In February of 2000, in response to the federal Olmstead decision requiring services for people with developmental disabilities in the least restrictive environment possible, the Commissioner of the Department of Human Services created the Workgroup for Community-Based Living.
Governor Brennan appointed a “Task Force on Long Term Care for Adults” to study the systems of long term care as they stood and bring back policy recommendations to the administration.
Neville Woodruff, the lawyer who represented Pineland residents in the lawsuit, threatened new suits against Pineland saying, “They are very far behind in three major areas - staffing, quality of programs, and staff training.” Court Master Gregory was critical of the lack of improvements at Pineland as well, saying residents were “still just being kept. Life for them is purposeless."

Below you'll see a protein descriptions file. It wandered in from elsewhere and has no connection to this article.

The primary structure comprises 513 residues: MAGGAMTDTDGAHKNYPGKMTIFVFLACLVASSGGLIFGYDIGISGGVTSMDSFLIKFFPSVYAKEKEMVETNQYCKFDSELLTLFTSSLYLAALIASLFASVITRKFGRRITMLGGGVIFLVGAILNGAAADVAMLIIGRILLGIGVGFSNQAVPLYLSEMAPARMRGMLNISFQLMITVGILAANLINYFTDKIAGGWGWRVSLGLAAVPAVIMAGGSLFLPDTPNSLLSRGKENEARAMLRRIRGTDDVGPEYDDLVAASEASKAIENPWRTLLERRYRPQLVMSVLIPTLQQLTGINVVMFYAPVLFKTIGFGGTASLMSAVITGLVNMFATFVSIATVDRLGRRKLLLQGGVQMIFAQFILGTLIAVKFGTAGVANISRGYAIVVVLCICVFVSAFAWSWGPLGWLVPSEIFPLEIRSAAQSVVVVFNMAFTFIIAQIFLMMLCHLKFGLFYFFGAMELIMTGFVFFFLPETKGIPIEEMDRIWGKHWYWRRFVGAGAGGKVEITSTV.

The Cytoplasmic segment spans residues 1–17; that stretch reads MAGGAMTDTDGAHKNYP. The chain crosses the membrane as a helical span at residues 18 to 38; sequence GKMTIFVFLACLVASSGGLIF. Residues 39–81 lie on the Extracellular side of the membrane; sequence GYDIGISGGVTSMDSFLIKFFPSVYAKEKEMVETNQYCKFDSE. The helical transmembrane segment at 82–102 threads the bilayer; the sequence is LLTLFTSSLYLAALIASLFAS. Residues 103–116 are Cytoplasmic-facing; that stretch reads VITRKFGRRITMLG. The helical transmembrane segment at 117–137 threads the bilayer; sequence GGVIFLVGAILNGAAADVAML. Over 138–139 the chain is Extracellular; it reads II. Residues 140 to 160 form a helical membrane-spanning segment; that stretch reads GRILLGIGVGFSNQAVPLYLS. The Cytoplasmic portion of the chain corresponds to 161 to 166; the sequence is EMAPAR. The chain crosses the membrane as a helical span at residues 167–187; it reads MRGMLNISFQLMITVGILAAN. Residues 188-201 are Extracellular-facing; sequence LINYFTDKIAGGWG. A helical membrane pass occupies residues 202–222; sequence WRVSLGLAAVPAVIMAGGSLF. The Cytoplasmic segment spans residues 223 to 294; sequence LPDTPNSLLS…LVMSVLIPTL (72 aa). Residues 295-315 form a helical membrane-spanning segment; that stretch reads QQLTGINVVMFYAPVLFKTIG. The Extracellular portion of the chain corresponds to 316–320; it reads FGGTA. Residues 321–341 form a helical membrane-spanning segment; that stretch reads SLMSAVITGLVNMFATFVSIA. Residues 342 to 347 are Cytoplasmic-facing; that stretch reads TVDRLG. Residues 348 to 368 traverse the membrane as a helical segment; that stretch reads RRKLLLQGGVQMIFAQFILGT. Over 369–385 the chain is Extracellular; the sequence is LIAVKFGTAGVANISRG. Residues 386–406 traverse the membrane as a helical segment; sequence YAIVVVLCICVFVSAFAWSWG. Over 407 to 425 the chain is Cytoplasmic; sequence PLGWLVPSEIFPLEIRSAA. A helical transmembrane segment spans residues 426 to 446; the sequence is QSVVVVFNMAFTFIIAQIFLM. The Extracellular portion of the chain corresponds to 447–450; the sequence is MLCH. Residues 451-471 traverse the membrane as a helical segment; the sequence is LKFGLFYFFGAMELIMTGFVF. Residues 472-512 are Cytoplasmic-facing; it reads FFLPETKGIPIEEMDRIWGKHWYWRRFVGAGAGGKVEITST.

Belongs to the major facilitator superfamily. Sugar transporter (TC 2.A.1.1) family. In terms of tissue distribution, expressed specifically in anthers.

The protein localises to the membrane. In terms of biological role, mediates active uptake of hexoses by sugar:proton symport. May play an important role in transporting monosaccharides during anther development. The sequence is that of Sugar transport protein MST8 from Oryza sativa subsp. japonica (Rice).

The years while the lawsuit worked its way through the courts were marked by much upheaval and many changes at Pineland. Many policies were beginning to be implemented in order to give Pineland residents more autonomy, choice, and opportunities.
The Maine Legislature, as such bodies are wont to do when faced with intractable systemic problems, on the recommendation of the Legislative Research Committee in 1955 created a Governor’s advisory committee to study the issue - the Maine Committee on Problems of the Mentally Retarded.
The recommendation of the Committee was unequivocal: “After full investigation of this subject, we most earnestly recommend to the legislature of Maine, that humanity demands at our hands the location of such a home for this unfortunate class: that economy and the protection of society demand it.”